bind. Thing is, it comes with incredibly high fees. These fees, if you annualized them out are generally about 300 to 400 percent APR. Noticing a credit card at 25 percent is high APR. This is 300 to 400 percent. Now, also because they're not meant to be taken out for a full year. But a lot of times people end up in a cycle with them that means they are paying them off for years. So here's how it breaks down. Let's say you're in a jam and you need 400 dollars to makes rent this week. So you go get a payday loan to cover the short fall. You don't have any emergency savings. You don't have any other opportunity for someone to help you out. Credit Card isn't an option for you and a traditional bank is not going to approve you for a personal loan. So you go to a payday lender. They're gonna say, yep, no problem. For every 100 dollars you borrow from us we charge you a 15 dollar fee. So in, you know 14 days you owe back the initial 400 dollars as well as 60 dollars in fees. So you owe us back 460 bucks. You take it out thinking it's not going to be a problem but something else happens, another bill pops up that demands your attention. Now, you're not able to pay off that full 460 dollars that you owe to your payday lender. You're gonna actually be short, you can only cover 250 dollars of that amount. Your lender's gonna say, not a problem. You can just roll this amount over that you need, your gonna take out a new loan from me to pay off the existing loan but you also need to pay off the new loan as well. Which is where this cycle starts. So you can take out a new loan to cover that 210 dollars that you still owe. And that new loan comes with another 30 dollar fee, so you're going to owe that 210 dollars back plus 30 dollars and this is how the cycle starts. It can get really hard to get yourself out of a payday loan dept cycle. And as I just mentioned, interest rates on these really are crippling. They are not meant to be annualized out they're suppose to be short term. That's really the language that they use. Well we're not suppose to be a long term solution for you so we can charge you for these fees is what they'll say. 300 to 400 percent is very common in this industry. This also is outlawed in a lot of different states. A lot of sates you're not even suppose to be aloud to get access to payday loans but they found a lot of loop holes especially cause of the internet with being able to fund you loans from different states other than the one you're in. Completely depends on where you live. But again, high interest rates on a credit card is 25 to 30 percent and now we're talking about the hundreds. Now another option is something known as a Title loan, it's pretty much the exact same thing as a payday loan except this time you hand over the title to something you own like a motorcycle or a car and that's the collateral on the loan. So if you can't pay it off they're going to come repossess whatever you gave them the title for. So not only are you in a financial situation you could now lose your mode of transportation. Which means you can't get to work. So this is why these particular types of loans are incredibly predatory and I want you to always do everything you can never to turn to these as solutions to a problem. They also create even more fees sometimes because, what can happen is you can give your payday lender access to your bank account in order to make a monthly debited payment on the account. And then what can happen is you can have a low balance on your checking account they go in and take out the money they need and now you're being charged an overdraft fee of probably about 35 dollars in addition to the money that you owe on the payday loan because you didn't pay it off and it bounced. This is very common that it does create more fees for people the other thing sometimes is people try to negotiate getting out of them but still give access to their bank accounts and the payday loaners are like well we're coming for our full amount and we'll overdraw your account. So, I would recommend trying to never give direct access to your bank account for a payday loan or anytime you're trying to pay off a collections either. Do not give them direct access to your bank account. So what are the options if you're still in a bind? One, not an option for everyone of course, but, if you can turn to a loved one, someone in your community that can loan you the money. This could be a way that you can instead of turning to something predatory borrow from someone in your life. Now one thing I do recommend doing is coming up with some sort of contract. Formal or informal, I don't really care but making sure that you write down the terms of this agreement with someone that you love in your life. Because it takes a little bit of the stress off. Have some sort of payment plan with that person that you are going to pay them certain amounts over a period of time. So that their not nagging you about when the moneys coming back and you're not feeling stressed about the fact you owe them. It's one way to take the stress off. Now if this is reverse, if you're the lender to a loved one I encourage you to think of this as a gift not a loan. Because we all know people who and maybe you personally have gone through the experience of loaning someone money and never getting that money back and getting resentful of the situation So, if this is you and you get approached to lend money to a loved one and you're going to do it, I do encourage you to reframe it in your brain as a gift. But if you're the borrower, try to pay it back. Another option is looking for any form of charitable assistance either in your community or online We've all seen there are options online for thing like, Go Fund Me, there are also organizations like Modest Needs which is specially for people who need smaller amounts of money something like, maybe having to fix a tire on your car, either a smaller medical bill, something you may normally turn to a payday lender. This is a website where people can come on and help fund your situation typically on slightly smaller amounts but that can make a huge difference in your life. And you can also look at local organizations or church groups in your general community. Or national organizations like the Salvation Army, Catholic Charities or United Ways. So, just making sure that you are aware that there are a lot of actual different opportunities out there for you that if you have a short term problem. Instead of turning to something predatory make sure you exhaust all of your other options first. And they do exist. Ultimately too, when it comes to paying back consumer dept especially something like credit cards you do have to take ownership of the situation. I know I started this saying that I don't want you to feel shame and I don't. I don't want you to feel awful about the situation that you're in. But I do want you to take ownership over what happened and I want you to make an attack plan and face those numbers and also really evaluate the why. How did you get into that dept in the first place and what can you do to ensure that this is never going to happen to you again. And then if it does, evaluate how you got here again and kind of using that as a way to-- going back to our very first segment, the phycology of money. What is this cycle that you're putting yourself in and how can we be breaking out of it. Any questions? We do have a question, a couple online. So the first one is from, Kat. Who says we get so much mail from a lot of financial companies and there's always opt out option at the bottom. Whether that's, I don't know if she means physical mail or emails, perhaps. She says she's afraid to opt out for fear of missing a good deal but also worried she'll get tempted by a gotcha offer. What do you recommend with the prequalification offers? I'm thinking we're mostly talking about physical mailers but you could still be getting emails. I still get stuff when I log in online to my credit cards. They will still pop up offers for you rather it's relevant or not. I would recommend unsubscribing to a lot of them just because it's junk mail. In terms of worrying about missing out on an offer you can do all of this research online. I will also say go to sites like reddit, people share this information all the time. Especially when they're getting mailers. A lot of them will do blasts like, hey so and so bank is offering this for balance transfers or they're offering this in order to get 400 dollars bonus if you open a checking account with this amount of money for a period of time. So that is an interesting resource. Also those comparison websites I mentioned earlier like Magnify Money, Bank Rate and Nerd Wallet they are always staying on top of this information. So, if there's a new offer out there they know about it and they're also going to be putting it on their website. So, I would really turn more to the internet for comparison opportunities as well as just general forums where anybody is talking about money. Different bloggers will be talking about that as well. I think getting all this information in the mail can be really overwhelming. And, you might not actually be having the best deal for you. You might just think that sounds like a good deal but you're not comparing it to the other offers that are out there. So, I always want you to be comparison shopping. Question in the studio? And if people are just watching this segment, I am Erin's sister, so, I can speak a little differently to her. But it sounds like what you're saying with take ownership too is maybe if you know about yourself that you like a deal and you get yourself into trouble when you sign up for deals maybe I'm not the type of person who should be taking the flyer and being like, yay, 500 dollars if I spend three grand in three months, when I don't have three grand to spend. So, knowing yourself about the flyers, would that maybe be a better-- It's that but it's also going back to when you're talking about going for a sign on bonus for a credit card, if this whole segment has spoken to you because you're in credit card dept you have not earned the right to be travel hacking. You need to have been out of credit card dept for I think at least two years and the only reason you were in it in the first place is something related to an unforeseen circumstance not compulsive shopping or spending. That is really tempting fate and I don't think that ever makes sense to do. We will also be talking about that more and picking better financial products. But for people who have credit card dept for some reason or another that could be linked to something like medical dept. I understand the feeling of if I opt out of these flyers I'm not gonna know what my options are for a balance transfer and maybe they effectively used balance transfers before. Another thing you can do with a balance transfer is if you don't pay it all off on card one and let's say you've got a grand left to go, you can roll it over and find another balance transfer option and put it on another card at a different bank. Some people do get into the system of rolling it down. Especially if it's a high number like, 10, 000 dollars of credit card dept because you were financing a medical emergency that way. The odds of you paying that all down in 18 months on 0% are probably pretty slim so you then want to be rolling that balance transfer to another offer and I think that's what she's referring to as well. Alright, one more question before we move on. This is from, Moreen. It's little specific but could apply to other people as well She's saying that she could pay off her credit card dept from her IRA, she's actually old enough where it wouldn't actually penalize her. Otherwise she said she's just paying 40 dollars a month to maintain the dept. So, is that a viable option or do you really have to crunch the numbers. She said he income is sporadic. You do have to crunch the numbers I always caution robbing your future self to pay off dept but I also don't like using that word, maintaining the dept. If it's 40 dollars a month and there are some months where your income is larger and you can put more money towards the dept, do it. And pulling money out of your IRA if that's money that you really are setting aside for retirement you're not in retirement years yet but I'm thinking you're above 59 and a half so you could pull it out without having that 10 percent penalty. Be very careful about that because if you don't feel you can refund it and by refund it I mean put money back into your IRA, you could really be doing retirement you into service. But, again, it's hard for me to say don't know the specifics of the credit card dept, how bad it is, what your options are. Maybe a balance transfer is a good option for you depending on why you had the dept in the first place to get it to zero percent. So even if it's 40 bucks a month you're putting towards it, that's making a much bigger impact than if you have an interest rate of let's say 21 percent and that's really not going anywhere the principle balance just kinda keeps staying there. Tons of factors to consider but again there's research, research, research for your specific situation. Absolutely and if you have an accountant or if you can get access to an accountant that's another good time to speak to someone or another financial professional. Who can look at the exact specifics of your unique situation and make sure you're not pulling money out when you shouldn't. Particularly, right now when we're in a down market and you could really be doing more damage to your future retirement savings by pulling it out of the market to early.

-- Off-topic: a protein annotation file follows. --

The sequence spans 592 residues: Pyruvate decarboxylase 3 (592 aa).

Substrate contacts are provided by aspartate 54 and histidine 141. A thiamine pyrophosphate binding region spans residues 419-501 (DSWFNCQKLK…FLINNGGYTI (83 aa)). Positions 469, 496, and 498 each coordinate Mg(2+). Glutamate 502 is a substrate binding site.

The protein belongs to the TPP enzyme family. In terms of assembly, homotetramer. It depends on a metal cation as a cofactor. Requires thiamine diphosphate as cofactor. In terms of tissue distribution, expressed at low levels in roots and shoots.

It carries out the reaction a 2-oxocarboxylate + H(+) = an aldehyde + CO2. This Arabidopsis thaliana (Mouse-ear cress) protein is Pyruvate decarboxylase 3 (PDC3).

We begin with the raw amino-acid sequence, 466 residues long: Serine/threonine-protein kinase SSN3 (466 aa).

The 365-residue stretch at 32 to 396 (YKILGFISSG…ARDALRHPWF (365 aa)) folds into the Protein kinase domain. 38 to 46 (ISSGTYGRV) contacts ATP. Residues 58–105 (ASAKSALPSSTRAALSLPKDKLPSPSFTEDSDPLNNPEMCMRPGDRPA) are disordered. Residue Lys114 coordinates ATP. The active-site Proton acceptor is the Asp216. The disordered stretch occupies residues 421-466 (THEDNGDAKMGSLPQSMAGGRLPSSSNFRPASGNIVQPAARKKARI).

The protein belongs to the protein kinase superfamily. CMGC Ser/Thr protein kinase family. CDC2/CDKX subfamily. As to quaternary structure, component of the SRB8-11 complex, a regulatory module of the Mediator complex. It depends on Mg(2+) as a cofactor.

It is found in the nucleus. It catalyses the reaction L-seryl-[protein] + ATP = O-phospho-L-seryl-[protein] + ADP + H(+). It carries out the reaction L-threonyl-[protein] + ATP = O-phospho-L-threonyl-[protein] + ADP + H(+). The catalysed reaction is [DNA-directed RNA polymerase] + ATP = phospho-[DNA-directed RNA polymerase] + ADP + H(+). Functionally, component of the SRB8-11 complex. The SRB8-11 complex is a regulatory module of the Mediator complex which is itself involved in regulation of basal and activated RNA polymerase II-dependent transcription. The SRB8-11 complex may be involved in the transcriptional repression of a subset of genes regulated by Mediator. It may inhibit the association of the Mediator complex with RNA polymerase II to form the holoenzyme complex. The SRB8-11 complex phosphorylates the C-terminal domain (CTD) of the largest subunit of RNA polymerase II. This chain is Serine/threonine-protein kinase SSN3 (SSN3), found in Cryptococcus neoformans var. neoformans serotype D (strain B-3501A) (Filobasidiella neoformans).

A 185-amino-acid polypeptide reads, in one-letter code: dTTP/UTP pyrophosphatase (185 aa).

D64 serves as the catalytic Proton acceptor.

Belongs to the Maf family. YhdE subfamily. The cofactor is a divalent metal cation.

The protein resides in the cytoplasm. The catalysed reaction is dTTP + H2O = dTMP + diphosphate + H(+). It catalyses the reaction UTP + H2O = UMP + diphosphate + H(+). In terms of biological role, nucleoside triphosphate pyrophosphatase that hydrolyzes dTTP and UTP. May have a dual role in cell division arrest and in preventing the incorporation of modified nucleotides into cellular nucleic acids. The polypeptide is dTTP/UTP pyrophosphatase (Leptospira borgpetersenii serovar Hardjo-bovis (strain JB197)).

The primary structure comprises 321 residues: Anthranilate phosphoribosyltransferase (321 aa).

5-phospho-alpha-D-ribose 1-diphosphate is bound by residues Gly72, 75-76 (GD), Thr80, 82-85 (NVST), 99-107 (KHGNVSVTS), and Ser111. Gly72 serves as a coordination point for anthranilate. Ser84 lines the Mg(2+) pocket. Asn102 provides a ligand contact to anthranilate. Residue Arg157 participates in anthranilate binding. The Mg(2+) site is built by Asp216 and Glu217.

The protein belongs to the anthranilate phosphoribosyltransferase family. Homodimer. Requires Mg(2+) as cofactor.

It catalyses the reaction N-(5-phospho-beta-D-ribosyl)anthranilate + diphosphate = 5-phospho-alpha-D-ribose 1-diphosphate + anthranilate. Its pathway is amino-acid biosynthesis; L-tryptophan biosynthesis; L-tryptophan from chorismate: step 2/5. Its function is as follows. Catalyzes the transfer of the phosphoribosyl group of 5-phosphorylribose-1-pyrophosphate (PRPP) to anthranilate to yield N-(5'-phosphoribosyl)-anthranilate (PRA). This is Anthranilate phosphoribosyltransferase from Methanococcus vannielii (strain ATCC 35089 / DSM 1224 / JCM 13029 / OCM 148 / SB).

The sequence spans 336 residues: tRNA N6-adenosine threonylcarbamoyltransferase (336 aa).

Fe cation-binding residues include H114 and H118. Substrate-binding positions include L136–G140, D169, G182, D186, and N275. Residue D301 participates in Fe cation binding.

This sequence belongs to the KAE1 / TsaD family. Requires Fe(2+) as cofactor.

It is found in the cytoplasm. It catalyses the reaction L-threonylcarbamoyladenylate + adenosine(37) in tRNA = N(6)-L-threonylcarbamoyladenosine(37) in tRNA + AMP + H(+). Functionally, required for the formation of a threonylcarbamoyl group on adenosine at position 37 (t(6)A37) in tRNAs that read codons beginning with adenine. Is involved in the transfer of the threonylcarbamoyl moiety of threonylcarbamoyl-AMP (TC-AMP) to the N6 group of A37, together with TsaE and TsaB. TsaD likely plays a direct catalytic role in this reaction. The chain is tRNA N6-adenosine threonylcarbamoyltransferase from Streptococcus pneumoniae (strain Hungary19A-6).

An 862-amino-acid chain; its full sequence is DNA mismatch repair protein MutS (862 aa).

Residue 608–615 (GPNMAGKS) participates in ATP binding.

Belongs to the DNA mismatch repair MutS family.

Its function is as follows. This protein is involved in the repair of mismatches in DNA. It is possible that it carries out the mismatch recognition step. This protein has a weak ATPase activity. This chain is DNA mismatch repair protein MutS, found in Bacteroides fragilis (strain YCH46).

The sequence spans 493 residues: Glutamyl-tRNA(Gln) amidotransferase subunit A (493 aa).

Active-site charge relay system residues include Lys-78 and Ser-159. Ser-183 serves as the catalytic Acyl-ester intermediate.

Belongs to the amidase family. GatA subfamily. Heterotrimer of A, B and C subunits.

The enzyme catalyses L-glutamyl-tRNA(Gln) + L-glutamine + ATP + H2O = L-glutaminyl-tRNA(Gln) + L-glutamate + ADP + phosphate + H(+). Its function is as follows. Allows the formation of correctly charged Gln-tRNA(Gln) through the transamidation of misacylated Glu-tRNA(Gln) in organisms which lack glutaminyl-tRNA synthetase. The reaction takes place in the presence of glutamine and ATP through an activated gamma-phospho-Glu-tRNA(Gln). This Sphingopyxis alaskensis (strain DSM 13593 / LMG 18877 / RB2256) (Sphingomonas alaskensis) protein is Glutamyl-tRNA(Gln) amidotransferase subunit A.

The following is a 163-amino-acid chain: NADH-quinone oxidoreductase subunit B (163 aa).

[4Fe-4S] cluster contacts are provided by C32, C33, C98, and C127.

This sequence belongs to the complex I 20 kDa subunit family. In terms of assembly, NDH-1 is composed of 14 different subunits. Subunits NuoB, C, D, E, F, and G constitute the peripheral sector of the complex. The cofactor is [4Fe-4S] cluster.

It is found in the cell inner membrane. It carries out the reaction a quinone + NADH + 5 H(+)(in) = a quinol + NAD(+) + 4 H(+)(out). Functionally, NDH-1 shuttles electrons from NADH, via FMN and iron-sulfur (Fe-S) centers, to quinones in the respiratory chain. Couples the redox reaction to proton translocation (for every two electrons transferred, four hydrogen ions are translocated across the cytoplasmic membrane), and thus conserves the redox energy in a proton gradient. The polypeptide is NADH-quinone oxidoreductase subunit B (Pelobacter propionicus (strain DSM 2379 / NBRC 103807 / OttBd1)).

Class Description

One of the worst parts of carrying debt is the shame it induces. Too many people feel embarrassment and guilt about their debt, as if they’ve failed in some profound way. But the facts are that the average American adult has $4,717 in credit card debt, and more than 44 million Americans hold nearly $1.5 trillion in student debt, so there’s no reason to feel burdened by this unfair stigma.

Instead, you need to focus on taking proactive measures to deal with your debt or prevent it from ever accruing. Erin Lowry will explain some of the complex aspects of credit card and student loan debt, help you get rid of that overwhelming fear that you’ll never conquer your debt, and show you how to create a plan of action to attack your debt head on.

In this class, you’ll learn how to:

  • Design a strategy that either pays off your debt gradually or quickly.
  • Use balance transfers to avoid high interest rates.
  • Find loans that will help, not hurt, your bottom line.
  • Understand the differences between federal and private student loans.
  • Figure out if you’re eligible for student loan forgiveness.
  • Get help from charities or loved ones if you’re really in trouble.

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Jay Valencia

Erin covers a lot of ground and she delivers it all with an approachable vocabulary. This is a series of classes well worth watching.